Recharging speed is not manually configurable on this charger with a button but there are some things you can do to influence things. First the charger is capable of charging at up to 3A on one bay, if using a battery that is large enough (and low enough resistance), only having one cell connected at a time, and using a QC3 power source. As you start adding more batteries in the charger, speed slows down as current is shared between charging cells. I did observe 4 Eneloops charging all at 1A each as they were about half full. The charger can charge at 0.5a for smaller cells, 1A, 2A, and 3A. The only thing I dislike is that if charging 1 Ni-MH AA battery, I was able to charge it at an indicated 3A if no other batteries were in the charger at the start of charging. It eventually went to 2A as the cell came up in voltage. This is quicker then I would normally be comfortable charging this type of battery at. A dirty solution to fix this would be to insert another battery into the charger even if it’s fully charged. While QC3 is not required, I would strongly recommend using a charger that supports that so you can take advantage of the speed.
The Xtar VC4s has a nice additional feature of a capacity tester. I did some informal tests and compared it to my ISDT C4 tester which has a similar feature. On ISDT C4 charger with my Samsung 30Q battery, it tested capacity at 2788mAh, so very close. The Xtar VC4s tested the exact same battery at capacity of 2763mAh. I did the same thing with an Eneloop AA that I have had for several years and got 1906mAh on the VC4s, and 2109mAh on the ISDT C4. So a bit of a difference in results here.
In storage mode, the charger will charge or discharge cells accordingly to be at the optimal value for long term storage. This is a nice feature if you have a lot of batteries, or plan to put a cell in a light you intend to put away for a long time. Terminal voltage on a Samsung 30Q for the VC4s was 3.67V and you can do 4 at a time.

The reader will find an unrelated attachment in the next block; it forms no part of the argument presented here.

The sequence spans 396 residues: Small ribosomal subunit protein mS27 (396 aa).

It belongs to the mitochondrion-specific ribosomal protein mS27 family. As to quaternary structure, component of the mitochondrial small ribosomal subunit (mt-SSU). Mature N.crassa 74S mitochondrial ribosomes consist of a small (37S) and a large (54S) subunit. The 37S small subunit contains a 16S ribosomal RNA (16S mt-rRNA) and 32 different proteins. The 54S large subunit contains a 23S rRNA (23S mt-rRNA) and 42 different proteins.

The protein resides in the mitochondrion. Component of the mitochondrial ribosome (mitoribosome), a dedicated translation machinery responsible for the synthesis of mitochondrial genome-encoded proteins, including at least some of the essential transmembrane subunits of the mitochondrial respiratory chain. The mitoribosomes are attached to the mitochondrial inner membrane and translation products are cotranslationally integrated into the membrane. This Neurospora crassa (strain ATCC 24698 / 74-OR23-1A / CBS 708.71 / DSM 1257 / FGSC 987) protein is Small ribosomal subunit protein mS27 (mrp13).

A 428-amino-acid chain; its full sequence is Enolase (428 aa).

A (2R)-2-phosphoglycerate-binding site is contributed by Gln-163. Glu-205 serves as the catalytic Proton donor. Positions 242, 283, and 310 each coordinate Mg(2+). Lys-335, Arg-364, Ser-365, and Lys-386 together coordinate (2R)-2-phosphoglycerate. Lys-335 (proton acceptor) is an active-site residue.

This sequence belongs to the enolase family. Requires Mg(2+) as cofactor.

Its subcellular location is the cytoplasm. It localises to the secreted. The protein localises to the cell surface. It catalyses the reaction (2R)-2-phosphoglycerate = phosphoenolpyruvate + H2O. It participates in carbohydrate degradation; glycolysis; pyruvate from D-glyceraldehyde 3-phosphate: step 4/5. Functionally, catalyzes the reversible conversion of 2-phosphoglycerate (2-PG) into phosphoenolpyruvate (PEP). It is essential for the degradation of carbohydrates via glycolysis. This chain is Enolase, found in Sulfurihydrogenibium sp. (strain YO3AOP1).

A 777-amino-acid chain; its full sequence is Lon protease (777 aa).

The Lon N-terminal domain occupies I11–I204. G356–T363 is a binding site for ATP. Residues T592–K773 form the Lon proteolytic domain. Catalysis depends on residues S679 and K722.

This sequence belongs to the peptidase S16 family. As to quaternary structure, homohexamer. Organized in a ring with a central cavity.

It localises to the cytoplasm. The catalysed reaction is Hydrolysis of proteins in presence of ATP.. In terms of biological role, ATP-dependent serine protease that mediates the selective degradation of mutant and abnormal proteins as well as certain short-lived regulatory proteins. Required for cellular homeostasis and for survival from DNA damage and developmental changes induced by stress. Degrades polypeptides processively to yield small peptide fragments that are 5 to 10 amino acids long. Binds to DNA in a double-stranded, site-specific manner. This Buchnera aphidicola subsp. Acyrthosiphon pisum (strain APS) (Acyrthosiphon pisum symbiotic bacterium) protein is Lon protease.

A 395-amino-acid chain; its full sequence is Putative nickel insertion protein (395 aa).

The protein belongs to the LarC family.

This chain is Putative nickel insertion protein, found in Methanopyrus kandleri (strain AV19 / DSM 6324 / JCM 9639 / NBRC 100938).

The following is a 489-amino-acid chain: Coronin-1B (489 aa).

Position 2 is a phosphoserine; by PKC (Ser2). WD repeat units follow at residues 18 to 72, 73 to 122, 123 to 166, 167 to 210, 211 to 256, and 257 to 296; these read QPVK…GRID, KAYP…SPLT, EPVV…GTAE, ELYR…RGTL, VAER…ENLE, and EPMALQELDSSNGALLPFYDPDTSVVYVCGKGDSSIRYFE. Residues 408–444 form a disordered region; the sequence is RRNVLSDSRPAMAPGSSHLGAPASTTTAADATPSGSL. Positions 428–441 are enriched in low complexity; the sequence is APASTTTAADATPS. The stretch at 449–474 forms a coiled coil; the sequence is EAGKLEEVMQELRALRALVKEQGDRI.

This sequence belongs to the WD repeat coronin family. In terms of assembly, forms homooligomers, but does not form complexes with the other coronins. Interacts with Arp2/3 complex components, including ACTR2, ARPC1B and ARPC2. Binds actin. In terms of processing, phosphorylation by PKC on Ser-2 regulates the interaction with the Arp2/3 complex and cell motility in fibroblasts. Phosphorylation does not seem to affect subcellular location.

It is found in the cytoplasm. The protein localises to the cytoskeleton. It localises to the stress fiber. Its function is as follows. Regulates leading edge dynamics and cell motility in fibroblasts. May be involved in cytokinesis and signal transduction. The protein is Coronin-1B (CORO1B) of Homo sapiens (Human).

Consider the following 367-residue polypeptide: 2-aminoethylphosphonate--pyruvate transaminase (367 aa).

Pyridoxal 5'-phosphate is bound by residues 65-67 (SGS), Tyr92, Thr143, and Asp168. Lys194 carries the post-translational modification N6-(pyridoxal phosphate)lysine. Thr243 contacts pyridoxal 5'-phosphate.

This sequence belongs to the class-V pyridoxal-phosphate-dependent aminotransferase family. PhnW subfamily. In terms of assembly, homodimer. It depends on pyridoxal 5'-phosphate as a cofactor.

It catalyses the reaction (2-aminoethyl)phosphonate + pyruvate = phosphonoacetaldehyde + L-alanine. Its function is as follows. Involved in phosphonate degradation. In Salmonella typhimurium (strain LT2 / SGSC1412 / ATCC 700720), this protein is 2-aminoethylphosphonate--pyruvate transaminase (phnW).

It will even do storage on a NiHM cell but there isn’t as much reason to do this as there is on lithium chemistry cells.
It’s an added feature to be able to toggle to view the resistance of a cell during charging. More information to know what’s going on is always nice.
- Nice to see some chargers start to use QC3 for power input.
- I like the additional features here that allow you to charge, do a storage charge, and capacity testing as well as measure the cells resistance.
- Wide range of battery support in size and battery chemistry, and faster then previous versions.
- I would love to see information about the incoming power source on the display, at least the protocol thats being used.
- MicroUSB for the power connection vs USB-C
- Too fast of start charge for my taste if charging 1 AA Ni-MH cell.
- No manual control over charging speed, the charger is pretty conservative so you should be safe.
The Xtar VC4s is a nice affordable upgrade over the VC4. The original VC4 was my main charger for the longest time because it was dead simple, safe, I liked the display and it was reliable. That said as time went on it was a bit slow, especially charging 4 cells at once. The VC4s improves these issues by adding QC3 which allows for more incoming voltage and thus faster charging. By modern standards this still isn’t a fast charger but I typically don’t need to charge batteries fast, and it’s actually better to charge them slower. I like the added features of testing capacity, and measure resistance during the charging cycle. These are things I will use as I test batteries. It’s a little disappointed to see USB-C not make the difference here and really give this a power boost but maybe that will be coming in a future model (hint hint). Overall this is a good charger and one I will be using to keep my cells full. I recommend it, as long as you have a QC3 power source (or purchase one) as well.